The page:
There are many women out there just loving 40. They’re advancing in their careers, having babies, and running conglomerates from within the confines of their suburban homes. There are many women who feel like the one above – they’re just not feeling it. And then they’re the women, like myself, who fall somewhere in the middle. There are days that my vision is clear and I embrace 40 as a gift. And then there are days when I’m looking for the receipt to return the “gift” for a full refund.

Continue reading So, what if you’re not all gung-ho about 40?

Give me a head with hair, long beautiful hair?

Titllong haire sound familiar? Those are the lyrics from the 1967 musical and song “Hair“. The question mark is my own addition. A couple of weeks ago, the topic of hair seemed to be popping up everywhere. From a father’s tribute to his daughter’s curly hair, to Willow Smith’s whip-lash inducing “I Whip My Hair” video, hair was hot. The hair indoctrination begins from the time we’re little girls. Popular culture teaches us that hair is an essential part of being a woman, and that the longer and straighter that hair, the better.

That hair indoctrination transcends race, ethnicity and culture, but as you can imagine, the message can be an especially difficult one for little girls whose hair grow naturally from their heads in crowns of tightly woven corkscrews. Within the African American community, women are dealing with hair issues including going “natural” or not, straightening, weaving, and yes, “the long hair” phenomenon as well.  I’ve learned that some Asian and Caucasian women use Thermal Conditioning to remove even a hint of curl or wave from their hair. And it wasn’t until Chris Rock’s visit to Oprah last year that I started paying attention to blonds with roots, and realized that an awful lot of blonds weren’t born that way.  But we’ll tackle those issues in a future post, today’s hair issue is about long hair and older women.  (Image credit: George Eastman House)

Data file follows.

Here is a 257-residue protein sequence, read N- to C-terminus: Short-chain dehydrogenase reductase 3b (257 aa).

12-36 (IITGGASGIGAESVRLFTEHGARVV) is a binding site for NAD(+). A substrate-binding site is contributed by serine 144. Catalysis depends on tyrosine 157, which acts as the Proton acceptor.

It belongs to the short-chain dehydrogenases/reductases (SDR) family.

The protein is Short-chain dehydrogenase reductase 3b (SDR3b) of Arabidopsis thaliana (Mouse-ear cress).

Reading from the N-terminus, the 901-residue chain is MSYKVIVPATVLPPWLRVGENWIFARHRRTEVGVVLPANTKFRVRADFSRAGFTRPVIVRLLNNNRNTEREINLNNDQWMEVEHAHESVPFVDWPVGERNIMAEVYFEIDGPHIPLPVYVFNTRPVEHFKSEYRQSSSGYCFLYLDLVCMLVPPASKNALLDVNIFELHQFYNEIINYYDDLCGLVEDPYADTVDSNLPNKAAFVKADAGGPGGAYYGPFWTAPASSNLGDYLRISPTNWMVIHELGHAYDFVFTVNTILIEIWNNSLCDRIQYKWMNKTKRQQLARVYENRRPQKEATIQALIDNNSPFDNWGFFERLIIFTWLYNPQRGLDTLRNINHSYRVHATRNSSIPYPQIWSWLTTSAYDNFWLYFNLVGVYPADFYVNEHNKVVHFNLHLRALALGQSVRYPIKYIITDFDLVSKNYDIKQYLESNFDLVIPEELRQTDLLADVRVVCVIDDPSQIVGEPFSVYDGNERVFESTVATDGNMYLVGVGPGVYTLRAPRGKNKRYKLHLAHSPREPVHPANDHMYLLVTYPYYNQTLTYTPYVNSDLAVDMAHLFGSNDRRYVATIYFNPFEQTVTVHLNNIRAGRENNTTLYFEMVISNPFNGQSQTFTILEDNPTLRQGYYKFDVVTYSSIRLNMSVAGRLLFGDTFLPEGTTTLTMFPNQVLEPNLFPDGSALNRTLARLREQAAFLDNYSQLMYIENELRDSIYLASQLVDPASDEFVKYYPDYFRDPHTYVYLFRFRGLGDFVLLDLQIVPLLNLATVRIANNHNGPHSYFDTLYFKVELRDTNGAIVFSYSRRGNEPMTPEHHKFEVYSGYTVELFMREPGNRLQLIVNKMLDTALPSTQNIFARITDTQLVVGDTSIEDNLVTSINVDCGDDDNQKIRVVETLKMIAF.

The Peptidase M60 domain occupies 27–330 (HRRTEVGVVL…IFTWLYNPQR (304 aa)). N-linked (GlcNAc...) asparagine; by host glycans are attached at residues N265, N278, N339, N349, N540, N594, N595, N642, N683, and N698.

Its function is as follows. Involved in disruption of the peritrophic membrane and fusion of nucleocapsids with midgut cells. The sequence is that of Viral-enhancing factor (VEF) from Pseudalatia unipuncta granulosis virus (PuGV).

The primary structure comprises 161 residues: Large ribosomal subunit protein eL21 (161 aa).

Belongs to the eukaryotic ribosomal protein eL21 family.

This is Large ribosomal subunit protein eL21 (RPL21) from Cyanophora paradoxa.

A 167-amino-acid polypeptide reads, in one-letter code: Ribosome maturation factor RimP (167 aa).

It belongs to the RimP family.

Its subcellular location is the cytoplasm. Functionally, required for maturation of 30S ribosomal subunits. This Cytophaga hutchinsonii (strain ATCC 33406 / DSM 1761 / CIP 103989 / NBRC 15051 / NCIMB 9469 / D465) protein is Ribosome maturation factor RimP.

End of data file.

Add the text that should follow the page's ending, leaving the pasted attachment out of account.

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Why Demi Moore’s bikini pics made me sad – and it’s not what you think

Demi Moore Bikini shot I know I’m way late, but why is 47 year old Demi Moore posting bikini pictures of herself on Twitter – again? And why is she dancing on stage with Snoop Doggy Dog? Side note – why is this 39-year-old man still calling himself Snoop Doggy Dogg and wearing a press and curl? But I digress. This post is about Demi Moore and why this talented woman still seems to need the affirmations of an adoring public.

My usual reaction when hearing that yet another teen or 20-something wanna-be D-lister has posted risque’ pics on Twitter or “accidentally” released a home-made porn, is to SMH and move on. It’s the age we live in and unfortunately this generation of young women seem to equate social media nakedness and sexuality with ultimate power. But wait. Demi Moore is from our generation. And she’s an A-list celebrity married to another A-list celebrity. So when I heard/saw that Demi Moore was once again jumping on the nakedness bandwagon I felt sad. Continue reading Why Demi Moore’s bikini pics made me sad – and it’s not what you think